- sanakaṁ ca sanandaṁ ca
- sanātanam athātmabhūḥ
- sanat-kumāraṁ ca munīn
- niṣkriyān ūrdhva-retasaḥ
sanakam—Sanaka; ca—also; sanandam—Sananda; ca—and; sanātanam—Sanātana; atha—thereafter; ātma-bhūḥ—Brahmā, who is self-born; sanat-kumāram—Sanat-kumāra; ca—also; munīn—the great sages; niṣkriyān—free from all fruitive action; ūrdhva-retasaḥ—those whose semen flows upwards.
In the beginning, Brahmā created four great sages named Sanaka, Sananda, Sanātana and Sanat-kumāra. All of them were unwilling to adopt materialistic activities because they were highly elevated due to their semen's flowing upwards.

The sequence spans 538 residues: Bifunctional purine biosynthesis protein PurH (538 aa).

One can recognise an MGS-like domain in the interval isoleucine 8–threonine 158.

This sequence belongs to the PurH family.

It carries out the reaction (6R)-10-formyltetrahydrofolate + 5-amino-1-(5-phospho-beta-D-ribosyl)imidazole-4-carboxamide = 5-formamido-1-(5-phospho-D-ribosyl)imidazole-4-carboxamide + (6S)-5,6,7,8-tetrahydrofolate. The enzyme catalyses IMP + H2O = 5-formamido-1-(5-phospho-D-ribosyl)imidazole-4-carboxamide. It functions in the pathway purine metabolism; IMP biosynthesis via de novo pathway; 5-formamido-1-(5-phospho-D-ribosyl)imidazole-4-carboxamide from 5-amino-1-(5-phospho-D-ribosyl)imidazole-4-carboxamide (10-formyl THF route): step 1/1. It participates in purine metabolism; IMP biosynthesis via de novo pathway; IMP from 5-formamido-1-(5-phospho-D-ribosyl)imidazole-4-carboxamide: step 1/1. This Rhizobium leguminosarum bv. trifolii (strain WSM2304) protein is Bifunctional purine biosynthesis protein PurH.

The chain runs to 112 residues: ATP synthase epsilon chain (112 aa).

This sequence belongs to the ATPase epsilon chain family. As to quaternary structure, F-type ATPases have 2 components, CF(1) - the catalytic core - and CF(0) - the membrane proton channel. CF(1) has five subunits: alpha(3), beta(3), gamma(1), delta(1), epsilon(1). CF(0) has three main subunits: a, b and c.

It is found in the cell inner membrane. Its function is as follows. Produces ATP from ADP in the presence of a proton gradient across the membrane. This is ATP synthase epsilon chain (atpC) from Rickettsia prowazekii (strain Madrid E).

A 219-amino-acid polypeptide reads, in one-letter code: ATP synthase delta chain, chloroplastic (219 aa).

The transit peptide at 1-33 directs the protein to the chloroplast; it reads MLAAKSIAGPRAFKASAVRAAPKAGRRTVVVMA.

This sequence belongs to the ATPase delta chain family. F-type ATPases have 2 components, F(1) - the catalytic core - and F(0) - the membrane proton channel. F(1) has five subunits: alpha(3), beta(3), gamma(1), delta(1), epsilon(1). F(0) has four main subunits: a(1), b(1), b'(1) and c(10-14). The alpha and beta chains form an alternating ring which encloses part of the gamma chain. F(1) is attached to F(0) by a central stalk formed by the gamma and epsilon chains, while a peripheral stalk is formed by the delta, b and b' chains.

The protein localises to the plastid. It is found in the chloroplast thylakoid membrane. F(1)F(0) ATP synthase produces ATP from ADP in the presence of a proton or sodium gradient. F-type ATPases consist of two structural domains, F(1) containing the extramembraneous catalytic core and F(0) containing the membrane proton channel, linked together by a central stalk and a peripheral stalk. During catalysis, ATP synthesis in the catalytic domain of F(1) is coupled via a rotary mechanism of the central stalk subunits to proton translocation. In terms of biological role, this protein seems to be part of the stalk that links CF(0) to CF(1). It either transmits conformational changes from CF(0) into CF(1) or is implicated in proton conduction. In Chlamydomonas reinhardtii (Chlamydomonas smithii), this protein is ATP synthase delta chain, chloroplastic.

Although Brahmā created the principles of nescience as a matter of necessity for those living entities who were destined to ignorance by the will of the Lord, he was not satisfied in performing such a thankless task. He therefore created four principles of knowledge: sāṅkhya, or empirical philosophy for the analytical study of material conditions; yoga, or mysticism for liberation of the pure soul from material bondage; vairāgya, the acceptance of complete detachment from material enjoyment in life to elevate oneself to the highest spiritual understanding; and tapas, or the various kinds of voluntary austerities performed for spiritual perfection. Brahmā created the four great sages Sanaka, Sananda, Sanātana and Sanat to entrust them with these four principles of spiritual advancement, and they inaugurated their own spiritual party, or sampradāya, known as the Kumāra-sampradāya, or later on as the Nimbārka-sampradāya, for the advancement of bhakti. All of these great sages became great devotees, for without devotional service to the Personality of Godhead one cannot achieve success in any activity of spiritual value.